Skoda Superb hatchback - Engines, drive & performance
The Skoda Superb unashamedly places emphasis on comfort over a sporty drive
The Skoda Superb is intended to offer the feeling of a big executive saloon, like the Mercedes-Benz S-Class, in a smaller, more accessible car. It succeeds, but the result is a car which is focussed far more on comfort than on outright performance.
Whichever roads you take the Superb on, you’ll be immediately impressed by how smooth and hushed it is. The quietest engines of all are those fuelled by petrol and they really do make the car tremendously relaxing over long distances.
That doesn’t mean the diesels are below-par, though; they make competent motorway cruisers too. We prefer the 2.0-litre diesel engine; the bigger engine is more suitable for such a large car, delivering effortless acceleration and a more relaxed driving experience.
The versions equipped with four-wheel drive offer enhanced grip on wet or slippery surfaces, but the standard front-wheel-drive setup feels just as safe and secure when the weather isn’t at its worst.
If you’re in search of extra driving fun you might be interested to try the optional adaptive dampers. For an extra £800 you can set the suspension in either normal, comfort or sport modes. The comfort mode is great on motorways, allowing the car to glide serenely over bumps and potholes, but isn’t quite at home on a winding road, where its soft setup leads to a wallowy, imprecise feel in corners.
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In contrast, Sport mode achieves the opposite; tidy handling but a rather harsh ride over surface imperfections, made worse if the car has the 18-inch alloy wheels fitted to top-of-the-range models. Ironically the best compromise is found in Normal mode.
The manual gearbox is easy to use, but the DSG automatic is such a sophisticated, efficient system that we recommend it if your budget allows. It certainly matches the Skoda Superb’s very relaxed character.
Skoda Superb diesel engines
None of the diesels give much in the way of the horrible clatter that used to be a failing of this type of engine in the past. They thrum unobtrusively under the bonnet and offer a good helping of punch when you need it, for example when overtaking or joining motorways.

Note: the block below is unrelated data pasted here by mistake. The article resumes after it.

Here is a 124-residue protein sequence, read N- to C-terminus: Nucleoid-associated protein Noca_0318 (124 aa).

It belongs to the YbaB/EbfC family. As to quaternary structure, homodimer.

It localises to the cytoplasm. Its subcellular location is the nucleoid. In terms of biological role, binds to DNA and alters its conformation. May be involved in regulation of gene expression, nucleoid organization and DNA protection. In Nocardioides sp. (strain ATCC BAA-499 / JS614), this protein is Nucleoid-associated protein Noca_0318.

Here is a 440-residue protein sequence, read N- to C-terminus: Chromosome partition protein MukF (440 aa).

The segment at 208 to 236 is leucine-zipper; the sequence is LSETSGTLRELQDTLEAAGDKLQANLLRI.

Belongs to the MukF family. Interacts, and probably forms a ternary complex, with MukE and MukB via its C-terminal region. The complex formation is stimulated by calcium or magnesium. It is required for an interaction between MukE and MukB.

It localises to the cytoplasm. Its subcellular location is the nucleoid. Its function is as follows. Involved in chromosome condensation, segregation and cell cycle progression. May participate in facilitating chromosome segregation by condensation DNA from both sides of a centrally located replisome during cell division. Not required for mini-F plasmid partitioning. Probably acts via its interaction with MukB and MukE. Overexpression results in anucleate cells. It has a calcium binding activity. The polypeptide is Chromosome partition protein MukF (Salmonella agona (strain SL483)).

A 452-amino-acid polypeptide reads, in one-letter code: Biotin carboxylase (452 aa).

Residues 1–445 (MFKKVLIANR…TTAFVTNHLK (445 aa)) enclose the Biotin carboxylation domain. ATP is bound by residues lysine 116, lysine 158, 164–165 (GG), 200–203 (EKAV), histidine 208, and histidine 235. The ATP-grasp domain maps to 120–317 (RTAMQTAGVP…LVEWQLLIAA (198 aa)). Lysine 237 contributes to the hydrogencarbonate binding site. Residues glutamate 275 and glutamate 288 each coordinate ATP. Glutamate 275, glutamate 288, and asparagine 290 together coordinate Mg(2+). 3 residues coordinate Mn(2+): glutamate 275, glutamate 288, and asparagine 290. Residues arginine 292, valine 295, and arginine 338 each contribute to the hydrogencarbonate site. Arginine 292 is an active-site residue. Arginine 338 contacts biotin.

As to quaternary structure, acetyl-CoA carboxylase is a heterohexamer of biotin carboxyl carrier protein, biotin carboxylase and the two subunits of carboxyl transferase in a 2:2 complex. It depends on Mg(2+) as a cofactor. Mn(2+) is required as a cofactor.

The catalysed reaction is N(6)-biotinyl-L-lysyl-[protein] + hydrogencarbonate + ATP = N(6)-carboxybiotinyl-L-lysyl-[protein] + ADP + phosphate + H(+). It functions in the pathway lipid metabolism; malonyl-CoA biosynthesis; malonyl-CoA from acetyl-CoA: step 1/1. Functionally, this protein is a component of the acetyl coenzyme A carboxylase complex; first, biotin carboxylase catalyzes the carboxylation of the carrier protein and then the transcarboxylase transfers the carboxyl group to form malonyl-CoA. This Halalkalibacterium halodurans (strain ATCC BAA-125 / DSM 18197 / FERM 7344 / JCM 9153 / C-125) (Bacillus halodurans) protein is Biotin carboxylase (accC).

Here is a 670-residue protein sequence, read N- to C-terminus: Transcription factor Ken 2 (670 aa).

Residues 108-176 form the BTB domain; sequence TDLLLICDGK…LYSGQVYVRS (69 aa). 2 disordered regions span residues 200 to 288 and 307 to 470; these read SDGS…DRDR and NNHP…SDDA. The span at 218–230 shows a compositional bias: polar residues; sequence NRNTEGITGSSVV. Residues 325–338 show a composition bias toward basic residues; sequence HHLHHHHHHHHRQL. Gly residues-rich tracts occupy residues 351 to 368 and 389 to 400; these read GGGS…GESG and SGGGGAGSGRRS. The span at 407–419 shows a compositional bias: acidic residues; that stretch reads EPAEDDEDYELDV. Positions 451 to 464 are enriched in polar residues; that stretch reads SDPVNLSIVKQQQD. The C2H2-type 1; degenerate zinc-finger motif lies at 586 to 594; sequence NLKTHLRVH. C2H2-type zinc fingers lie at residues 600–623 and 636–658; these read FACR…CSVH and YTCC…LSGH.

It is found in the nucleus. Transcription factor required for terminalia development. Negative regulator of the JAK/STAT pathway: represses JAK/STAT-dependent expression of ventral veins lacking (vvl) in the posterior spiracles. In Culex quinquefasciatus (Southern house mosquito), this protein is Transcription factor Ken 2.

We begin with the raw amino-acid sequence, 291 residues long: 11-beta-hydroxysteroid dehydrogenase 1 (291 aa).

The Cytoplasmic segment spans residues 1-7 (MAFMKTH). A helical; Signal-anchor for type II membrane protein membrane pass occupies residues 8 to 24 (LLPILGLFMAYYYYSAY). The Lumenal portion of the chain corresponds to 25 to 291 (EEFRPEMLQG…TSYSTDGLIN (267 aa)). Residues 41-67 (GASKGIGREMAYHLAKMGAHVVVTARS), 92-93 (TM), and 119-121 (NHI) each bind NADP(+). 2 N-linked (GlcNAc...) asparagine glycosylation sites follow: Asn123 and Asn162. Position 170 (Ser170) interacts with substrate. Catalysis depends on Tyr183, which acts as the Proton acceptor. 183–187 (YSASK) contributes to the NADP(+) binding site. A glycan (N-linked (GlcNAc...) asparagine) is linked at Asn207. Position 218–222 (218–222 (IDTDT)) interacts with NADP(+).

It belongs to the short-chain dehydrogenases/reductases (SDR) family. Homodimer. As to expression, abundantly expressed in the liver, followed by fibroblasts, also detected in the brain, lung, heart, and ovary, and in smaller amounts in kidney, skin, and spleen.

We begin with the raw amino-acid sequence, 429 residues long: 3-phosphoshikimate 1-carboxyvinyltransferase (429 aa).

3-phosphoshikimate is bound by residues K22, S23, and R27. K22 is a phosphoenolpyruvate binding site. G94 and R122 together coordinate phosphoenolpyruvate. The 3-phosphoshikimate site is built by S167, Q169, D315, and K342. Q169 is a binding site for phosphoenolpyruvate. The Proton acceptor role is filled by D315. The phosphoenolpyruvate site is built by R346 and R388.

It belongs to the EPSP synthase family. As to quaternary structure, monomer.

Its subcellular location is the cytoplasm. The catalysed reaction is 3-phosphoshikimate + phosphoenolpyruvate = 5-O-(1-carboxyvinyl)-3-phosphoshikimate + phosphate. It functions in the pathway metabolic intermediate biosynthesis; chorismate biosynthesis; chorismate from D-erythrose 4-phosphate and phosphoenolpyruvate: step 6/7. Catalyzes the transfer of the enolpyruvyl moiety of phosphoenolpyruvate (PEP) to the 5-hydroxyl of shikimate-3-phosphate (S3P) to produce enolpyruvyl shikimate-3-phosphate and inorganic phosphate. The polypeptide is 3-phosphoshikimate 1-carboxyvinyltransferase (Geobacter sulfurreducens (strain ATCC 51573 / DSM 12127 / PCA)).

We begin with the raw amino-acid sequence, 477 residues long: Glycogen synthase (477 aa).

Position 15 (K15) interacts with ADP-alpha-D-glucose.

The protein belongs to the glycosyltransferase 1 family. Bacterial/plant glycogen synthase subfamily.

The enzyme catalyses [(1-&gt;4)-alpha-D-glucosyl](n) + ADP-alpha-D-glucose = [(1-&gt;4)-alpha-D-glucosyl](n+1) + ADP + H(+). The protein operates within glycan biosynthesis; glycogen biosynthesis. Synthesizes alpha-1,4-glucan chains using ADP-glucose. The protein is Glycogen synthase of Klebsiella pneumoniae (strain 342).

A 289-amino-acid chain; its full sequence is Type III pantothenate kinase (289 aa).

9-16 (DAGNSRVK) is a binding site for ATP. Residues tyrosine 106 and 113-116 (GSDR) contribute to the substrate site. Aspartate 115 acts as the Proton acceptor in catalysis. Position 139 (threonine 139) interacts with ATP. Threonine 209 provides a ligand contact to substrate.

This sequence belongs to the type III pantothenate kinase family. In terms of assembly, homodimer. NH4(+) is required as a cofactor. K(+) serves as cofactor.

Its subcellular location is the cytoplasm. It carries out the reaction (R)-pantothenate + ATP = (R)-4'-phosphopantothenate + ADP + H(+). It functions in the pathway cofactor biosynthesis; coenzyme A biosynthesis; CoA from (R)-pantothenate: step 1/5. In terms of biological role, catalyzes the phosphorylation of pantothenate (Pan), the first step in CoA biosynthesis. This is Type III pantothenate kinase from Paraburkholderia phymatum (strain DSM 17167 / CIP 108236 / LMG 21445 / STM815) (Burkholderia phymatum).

The 148bhp 2.0-litre diesel strikes a great balance between performance and economy. It makes driving the Superb an effortless experience. It’s bookended by 120bhp and 197bhp versions of the same engine, which are both only offered with a DSG automatic gearbox, and hit 0-62mph in 11 seconds and eight seconds respectively.
Lower mileage drivers might be wise to look at the even quieter petrol engine. Our favourite is the 148bhp version of the 1.5-litre TSI, which returns good economy and low CO2 emissions thanks to its cylinder-deactivation technology.
It also has plenty of power when you need it so the Superb can make good progress even when laden with passengers and luggage – staying very quiet as it does so. This will be an attractive choice thanks to a reasonable Benefit-in-Kind (BiK) tax rating, although it’s worth paying attention to the wheel size, as this affects CO2 emissions and thus the exact BiK band.
Appealing for completely different reasons is the very quick 268bhp version of the 2.0-litre petrol engine, which accelerates extremely rapidly (0-62mph takes just 5.6 seconds) and offers a huge surge of power whenever you need it. It’s not the nicest sounding of engines but quietens down nicely when you reach cruising speed, which doesn’t take long.
It’s only available with the four-wheel drive system and the DSG automatic gearbox and, in truth, seems slightly ill-suited to the Superb’s relaxing temperament. Its high running costs will put a lot of potential buyers off, too. But we can see the appeal of all the power.
While it's the eco choice, the combination of the plug-in hybrid Superb iV's 1.4-litre turbocharged petrol engine and electric motor adds up to an impressive 215bhp, giving it a decent turn of speed. Acceleration from 0-62mph takes just 7.7 seconds, but in reality the iV doesn't feel at its best when driven hard. A more relaxed approach is best, letting the instant torque of the electric motor give the petrol a helping hand in hybrid mode. Electric propulsion alone can keep up with traffic in most situations, but battery power quickly depletes at motorway speeds where it's better for the petrol engine to do more of the work.